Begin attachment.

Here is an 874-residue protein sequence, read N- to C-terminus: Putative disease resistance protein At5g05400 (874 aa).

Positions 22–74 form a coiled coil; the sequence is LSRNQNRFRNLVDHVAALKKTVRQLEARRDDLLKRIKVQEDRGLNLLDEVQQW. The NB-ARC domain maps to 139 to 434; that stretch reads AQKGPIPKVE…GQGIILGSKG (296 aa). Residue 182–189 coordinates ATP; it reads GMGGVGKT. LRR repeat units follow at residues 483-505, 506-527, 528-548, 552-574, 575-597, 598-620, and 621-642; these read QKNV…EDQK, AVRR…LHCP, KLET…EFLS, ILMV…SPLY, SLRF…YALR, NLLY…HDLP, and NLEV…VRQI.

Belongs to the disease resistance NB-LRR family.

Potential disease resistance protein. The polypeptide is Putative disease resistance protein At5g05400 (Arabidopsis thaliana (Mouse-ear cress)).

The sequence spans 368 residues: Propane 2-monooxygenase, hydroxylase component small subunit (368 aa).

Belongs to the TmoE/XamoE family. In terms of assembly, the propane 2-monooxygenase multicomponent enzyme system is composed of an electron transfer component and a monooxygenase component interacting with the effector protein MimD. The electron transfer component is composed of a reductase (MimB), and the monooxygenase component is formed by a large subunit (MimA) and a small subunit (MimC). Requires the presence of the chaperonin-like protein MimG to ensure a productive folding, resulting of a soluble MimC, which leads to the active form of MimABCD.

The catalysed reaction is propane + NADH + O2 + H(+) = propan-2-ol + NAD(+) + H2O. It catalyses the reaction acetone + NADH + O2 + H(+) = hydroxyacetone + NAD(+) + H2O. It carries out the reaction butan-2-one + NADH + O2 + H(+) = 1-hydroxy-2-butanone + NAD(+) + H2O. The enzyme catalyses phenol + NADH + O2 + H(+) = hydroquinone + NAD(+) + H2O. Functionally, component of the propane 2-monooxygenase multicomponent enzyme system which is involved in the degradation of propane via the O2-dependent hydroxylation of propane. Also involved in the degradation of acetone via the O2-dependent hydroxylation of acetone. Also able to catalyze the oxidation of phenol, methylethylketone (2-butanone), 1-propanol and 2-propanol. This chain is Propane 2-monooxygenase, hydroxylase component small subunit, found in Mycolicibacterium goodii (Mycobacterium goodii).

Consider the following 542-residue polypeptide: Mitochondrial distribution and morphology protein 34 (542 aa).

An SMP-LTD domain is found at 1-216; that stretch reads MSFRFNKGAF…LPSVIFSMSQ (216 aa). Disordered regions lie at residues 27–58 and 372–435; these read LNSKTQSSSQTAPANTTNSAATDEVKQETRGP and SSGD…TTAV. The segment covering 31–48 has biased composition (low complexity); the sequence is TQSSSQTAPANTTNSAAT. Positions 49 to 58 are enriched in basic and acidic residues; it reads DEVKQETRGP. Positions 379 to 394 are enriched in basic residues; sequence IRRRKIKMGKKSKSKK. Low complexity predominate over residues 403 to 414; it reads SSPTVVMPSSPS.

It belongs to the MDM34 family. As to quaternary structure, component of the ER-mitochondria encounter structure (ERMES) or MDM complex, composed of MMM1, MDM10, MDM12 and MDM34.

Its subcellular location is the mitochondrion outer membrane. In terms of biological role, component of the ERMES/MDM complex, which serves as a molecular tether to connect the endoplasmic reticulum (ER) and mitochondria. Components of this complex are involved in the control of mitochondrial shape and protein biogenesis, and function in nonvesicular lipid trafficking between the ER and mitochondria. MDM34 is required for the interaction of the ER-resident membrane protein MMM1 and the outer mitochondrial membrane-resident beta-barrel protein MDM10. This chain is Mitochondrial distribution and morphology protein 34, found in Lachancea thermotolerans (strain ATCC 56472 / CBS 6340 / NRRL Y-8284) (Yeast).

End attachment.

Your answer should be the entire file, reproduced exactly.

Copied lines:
Here is an 874-residue protein sequence, read N- to C-terminus: Putative disease resistance protein At5g05400 (874 aa).

Positions 22–74 form a coiled coil; the sequence is LSRNQNRFRNLVDHVAALKKTVRQLEARRDDLLKRIKVQEDRGLNLLDEVQQW. The NB-ARC domain maps to 139 to 434; that stretch reads AQKGPIPKVE…GQGIILGSKG (296 aa). Residue 182–189 coordinates ATP; it reads GMGGVGKT. LRR repeat units follow at residues 483-505, 506-527, 528-548, 552-574, 575-597, 598-620, and 621-642; these read QKNV…EDQK, AVRR…LHCP, KLET…EFLS, ILMV…SPLY, SLRF…YALR, NLLY…HDLP, and NLEV…VRQI.

Belongs to the disease resistance NB-LRR family.

Potential disease resistance protein. The polypeptide is Putative disease resistance protein At5g05400 (Arabidopsis thaliana (Mouse-ear cress)).

The sequence spans 368 residues: Propane 2-monooxygenase, hydroxylase component small subunit (368 aa).

Belongs to the TmoE/XamoE family. In terms of assembly, the propane 2-monooxygenase multicomponent enzyme system is composed of an electron transfer component and a monooxygenase component interacting with the effector protein MimD. The electron transfer component is composed of a reductase (MimB), and the monooxygenase component is formed by a large subunit (MimA) and a small subunit (MimC). Requires the presence of the chaperonin-like protein MimG to ensure a productive folding, resulting of a soluble MimC, which leads to the active form of MimABCD.

The catalysed reaction is propane + NADH + O2 + H(+) = propan-2-ol + NAD(+) + H2O. It catalyses the reaction acetone + NADH + O2 + H(+) = hydroxyacetone + NAD(+) + H2O. It carries out the reaction butan-2-one + NADH + O2 + H(+) = 1-hydroxy-2-butanone + NAD(+) + H2O. The enzyme catalyses phenol + NADH + O2 + H(+) = hydroquinone + NAD(+) + H2O. Functionally, component of the propane 2-monooxygenase multicomponent enzyme system which is involved in the degradation of propane via the O2-dependent hydroxylation of propane. Also involved in the degradation of acetone via the O2-dependent hydroxylation of acetone. Also able to catalyze the oxidation of phenol, methylethylketone (2-butanone), 1-propanol and 2-propanol. This chain is Propane 2-monooxygenase, hydroxylase component small subunit, found in Mycolicibacterium goodii (Mycobacterium goodii).

Consider the following 542-residue polypeptide: Mitochondrial distribution and morphology protein 34 (542 aa).

An SMP-LTD domain is found at 1-216; that stretch reads MSFRFNKGAF…LPSVIFSMSQ (216 aa). Disordered regions lie at residues 27–58 and 372–435; these read LNSKTQSSSQTAPANTTNSAATDEVKQETRGP and SSGD…TTAV. The segment covering 31–48 has biased composition (low complexity); the sequence is TQSSSQTAPANTTNSAAT. Positions 49 to 58 are enriched in basic and acidic residues; it reads DEVKQETRGP. Positions 379 to 394 are enriched in basic residues; sequence IRRRKIKMGKKSKSKK. Low complexity predominate over residues 403 to 414; it reads SSPTVVMPSSPS.

It belongs to the MDM34 family. As to quaternary structure, component of the ER-mitochondria encounter structure (ERMES) or MDM complex, composed of MMM1, MDM10, MDM12 and MDM34.

Its subcellular location is the mitochondrion outer membrane. In terms of biological role, component of the ERMES/MDM complex, which serves as a molecular tether to connect the endoplasmic reticulum (ER) and mitochondria. Components of this complex are involved in the control of mitochondrial shape and protein biogenesis, and function in nonvesicular lipid trafficking between the ER and mitochondria. MDM34 is required for the interaction of the ER-resident membrane protein MMM1 and the outer mitochondrial membrane-resident beta-barrel protein MDM10. This chain is Mitochondrial distribution and morphology protein 34, found in Lachancea thermotolerans (strain ATCC 56472 / CBS 6340 / NRRL Y-8284) (Yeast).